Research and Analytics


CIPFA Cemeteries Statistics

January 2004

A brief summary of the development of the service is given below and it is hoped that this will be of interest to users of these statistics. This summary has been taken from the Environmental Services Volume (21) of the Institute's Financial Information Services.

''The Church of England dominated the provision of space for burial until the early nineteenth century. Dissatisfaction with the control of the Church over this provision, and with conditions in often overcrowded, unhygienic churchyards provoked calls for change in the first half of the nineteenth century. From the 1820s private sector cemetery companies began to be established. They used the sale of shares to finance the laying out of new, often extensive and attractively landscaped, sites on the periphery of towns. By 1850, in many places, the Church lost its virtual monopoly on burial provision. Legislation passed during the 1850s permitted new cemeteries to be established by local burial boards, with funds raised through the local rates. Private sector involvement in cemetery establishment declined. Private cemeteries are still operated under the Cemeteries Clauses Act 1847 but almost all the other Acts were repealed by the Local Government Act 1972. It is not uncommon for there to be churchyard burials and parishioners still have a common law right to be buried in the parish churchyard if there is space available.'

The Local Government Act 1972 provides that the following authorities shall be burial authorities :-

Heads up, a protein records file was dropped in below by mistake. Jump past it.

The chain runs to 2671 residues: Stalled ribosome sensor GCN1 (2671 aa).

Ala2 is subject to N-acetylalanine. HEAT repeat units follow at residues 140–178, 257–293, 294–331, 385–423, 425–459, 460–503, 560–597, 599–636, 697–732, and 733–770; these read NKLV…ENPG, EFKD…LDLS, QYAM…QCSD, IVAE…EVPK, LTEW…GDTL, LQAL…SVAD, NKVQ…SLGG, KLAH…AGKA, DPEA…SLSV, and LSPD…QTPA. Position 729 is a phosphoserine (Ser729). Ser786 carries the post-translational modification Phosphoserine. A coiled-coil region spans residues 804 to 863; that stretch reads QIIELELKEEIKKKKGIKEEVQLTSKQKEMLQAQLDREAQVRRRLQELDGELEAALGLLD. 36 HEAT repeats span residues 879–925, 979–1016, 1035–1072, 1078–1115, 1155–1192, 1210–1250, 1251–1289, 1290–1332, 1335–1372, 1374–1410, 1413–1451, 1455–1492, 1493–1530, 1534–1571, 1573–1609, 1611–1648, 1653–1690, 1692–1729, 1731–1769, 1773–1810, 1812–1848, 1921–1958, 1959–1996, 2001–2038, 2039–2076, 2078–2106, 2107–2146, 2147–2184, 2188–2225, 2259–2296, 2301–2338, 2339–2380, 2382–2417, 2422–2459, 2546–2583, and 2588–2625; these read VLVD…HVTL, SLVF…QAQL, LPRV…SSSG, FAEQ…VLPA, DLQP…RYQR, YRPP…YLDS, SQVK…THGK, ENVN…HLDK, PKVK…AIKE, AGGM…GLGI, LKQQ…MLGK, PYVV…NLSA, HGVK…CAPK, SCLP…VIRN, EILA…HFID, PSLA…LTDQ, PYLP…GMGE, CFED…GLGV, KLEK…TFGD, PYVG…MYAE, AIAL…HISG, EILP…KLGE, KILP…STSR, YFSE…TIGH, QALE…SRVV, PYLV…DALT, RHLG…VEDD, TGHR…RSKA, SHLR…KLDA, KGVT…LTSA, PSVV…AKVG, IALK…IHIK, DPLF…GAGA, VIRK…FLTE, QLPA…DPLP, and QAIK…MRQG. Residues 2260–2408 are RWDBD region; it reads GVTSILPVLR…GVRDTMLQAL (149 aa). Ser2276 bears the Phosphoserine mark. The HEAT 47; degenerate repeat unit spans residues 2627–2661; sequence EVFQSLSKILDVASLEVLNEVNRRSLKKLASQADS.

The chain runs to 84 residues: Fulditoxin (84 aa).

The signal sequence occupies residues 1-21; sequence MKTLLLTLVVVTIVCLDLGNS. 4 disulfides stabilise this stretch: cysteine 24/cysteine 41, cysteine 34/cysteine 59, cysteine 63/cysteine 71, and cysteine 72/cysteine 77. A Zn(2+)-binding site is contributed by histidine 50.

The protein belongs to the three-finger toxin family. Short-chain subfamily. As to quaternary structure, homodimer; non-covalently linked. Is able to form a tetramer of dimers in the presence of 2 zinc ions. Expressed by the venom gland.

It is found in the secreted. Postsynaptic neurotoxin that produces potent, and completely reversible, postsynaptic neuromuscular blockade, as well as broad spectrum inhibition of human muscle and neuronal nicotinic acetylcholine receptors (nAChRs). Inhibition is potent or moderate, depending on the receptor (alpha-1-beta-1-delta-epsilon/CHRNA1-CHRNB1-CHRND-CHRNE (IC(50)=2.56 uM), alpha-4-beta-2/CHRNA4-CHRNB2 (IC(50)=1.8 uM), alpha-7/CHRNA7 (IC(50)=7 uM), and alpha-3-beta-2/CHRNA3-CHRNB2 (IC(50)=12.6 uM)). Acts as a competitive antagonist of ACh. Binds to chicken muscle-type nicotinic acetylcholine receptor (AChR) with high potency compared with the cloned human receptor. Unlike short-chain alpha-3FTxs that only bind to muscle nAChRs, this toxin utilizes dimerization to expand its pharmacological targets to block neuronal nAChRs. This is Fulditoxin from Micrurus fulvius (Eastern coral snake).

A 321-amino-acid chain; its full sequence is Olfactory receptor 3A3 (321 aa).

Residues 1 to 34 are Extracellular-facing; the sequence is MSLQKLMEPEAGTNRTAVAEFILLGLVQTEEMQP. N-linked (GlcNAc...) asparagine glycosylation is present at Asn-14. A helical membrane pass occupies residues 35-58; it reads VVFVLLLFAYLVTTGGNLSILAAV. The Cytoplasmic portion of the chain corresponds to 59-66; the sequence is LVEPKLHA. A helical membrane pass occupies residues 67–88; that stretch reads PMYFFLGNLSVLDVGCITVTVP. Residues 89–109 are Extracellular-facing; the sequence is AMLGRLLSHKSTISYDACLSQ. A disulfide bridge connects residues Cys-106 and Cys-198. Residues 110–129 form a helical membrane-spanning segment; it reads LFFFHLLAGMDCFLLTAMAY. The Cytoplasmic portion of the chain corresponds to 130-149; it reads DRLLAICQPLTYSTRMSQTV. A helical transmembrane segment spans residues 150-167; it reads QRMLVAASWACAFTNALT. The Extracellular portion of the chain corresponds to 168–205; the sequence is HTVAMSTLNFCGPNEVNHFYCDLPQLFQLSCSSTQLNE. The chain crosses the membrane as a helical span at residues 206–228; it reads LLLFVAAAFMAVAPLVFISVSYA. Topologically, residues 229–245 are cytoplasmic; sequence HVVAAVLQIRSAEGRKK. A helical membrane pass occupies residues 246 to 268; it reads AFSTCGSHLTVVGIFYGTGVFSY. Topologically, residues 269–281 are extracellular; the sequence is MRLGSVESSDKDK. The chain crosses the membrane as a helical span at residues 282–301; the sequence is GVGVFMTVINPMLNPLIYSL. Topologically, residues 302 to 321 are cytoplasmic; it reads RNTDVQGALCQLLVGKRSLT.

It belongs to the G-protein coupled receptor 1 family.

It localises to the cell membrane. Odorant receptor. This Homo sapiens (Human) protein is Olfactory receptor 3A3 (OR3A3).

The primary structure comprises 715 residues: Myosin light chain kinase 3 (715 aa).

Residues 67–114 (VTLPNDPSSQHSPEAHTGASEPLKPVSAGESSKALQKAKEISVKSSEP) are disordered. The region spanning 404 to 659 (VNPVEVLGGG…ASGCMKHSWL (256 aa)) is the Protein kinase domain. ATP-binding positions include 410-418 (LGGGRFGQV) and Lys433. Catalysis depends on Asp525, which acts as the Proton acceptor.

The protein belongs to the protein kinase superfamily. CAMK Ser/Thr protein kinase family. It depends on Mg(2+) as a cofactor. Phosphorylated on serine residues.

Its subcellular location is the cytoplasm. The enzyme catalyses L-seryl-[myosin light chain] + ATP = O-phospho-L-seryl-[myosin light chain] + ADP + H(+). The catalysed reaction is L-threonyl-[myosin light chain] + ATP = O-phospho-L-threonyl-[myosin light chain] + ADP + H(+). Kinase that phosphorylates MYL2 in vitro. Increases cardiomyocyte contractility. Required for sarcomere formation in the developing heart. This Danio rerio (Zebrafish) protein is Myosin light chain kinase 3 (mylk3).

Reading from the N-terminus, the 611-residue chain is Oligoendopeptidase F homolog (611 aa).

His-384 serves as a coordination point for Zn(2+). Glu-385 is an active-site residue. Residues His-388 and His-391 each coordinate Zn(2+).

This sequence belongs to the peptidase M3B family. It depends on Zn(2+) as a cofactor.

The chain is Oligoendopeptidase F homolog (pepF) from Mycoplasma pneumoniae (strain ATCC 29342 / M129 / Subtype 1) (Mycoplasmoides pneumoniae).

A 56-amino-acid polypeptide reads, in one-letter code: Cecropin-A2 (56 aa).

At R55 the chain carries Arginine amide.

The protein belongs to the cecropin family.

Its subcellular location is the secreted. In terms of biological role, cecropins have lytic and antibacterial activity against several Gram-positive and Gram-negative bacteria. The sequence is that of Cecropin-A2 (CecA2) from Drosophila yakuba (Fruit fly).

1. District Councils
  2. London Borough Councils
  3. The Common Council of the City of London
  4. Parish Councils
  5. Community Councils (Wales)
  6. Parish Meetings (of parishes having no Parish Councils)

However, coverage has been restricted to the London Boroughs, Metropolitan Districts, Unitary Authorities and Non-Metropolitan Districts in England and Wales. To make the study fully comprehensive would have required returns from some 10,000 parish councils.

The intention of the survey is to provide basic information, particularly on levels of charges, to local authorities in an area of activity for which few comparative data are published.

2002-03 Statistics

Returns were received from 311 authorities, a response rate of 83%. However, 49 authorities submitted 'nil' returns having delegated control of cemeteries to parish councils.

Expenditure on employees accounts for 27.2% of gross expenditure. This is mainly as a result of authorities contracting out elements of their cemeteries service to the private sector. More authorities are moving towards the introduction of economic charges for burial of the dead and a greater proportion of expenditure is now being recovered from fees and charges, 58.5% in 2002-03.

Tables 1 and 4 overleaf reflect the total local authority expenditure and income on cemeteries since 1998-99. Table 1 also provides an indication of a general trend to fund a greater proportion of expenditure from fees and charges. Users should note that the figures have been 'grossed' up to take account of non responding authorities for each year represented in the table, therefore caution should be used when comparing figures with those shown in previous years' publications.

Table 1 summarises trends in expenditure and income over the past 5 years:

Expenditure and Income 1998-99 to 2002-03
There is however a very wide dispersion in the charges made by local authorities, as illustrated in Tables 2 and 3 below, which would suggest that for most authorities the cost of cemetery services is dependent on particular local circumstances.

Fees and Charges 1.04.03
The net cost to the public (including Capital Charges) in 2002-03 was 1.02 for every man, woman and child, the cost in Wales being substantially higher than in other areas.

Net Expenditure Per Head 2002-03
How Expenditure on Cemeteries was Financed (excluding capital charges)
Subjective Analysis of Expenditure (excluding capital charges)
Fees/Charges for Adult Parishioner ( )
Cemeteries Statistics 2002-03 Actuals - Summary Sheet

January 2004

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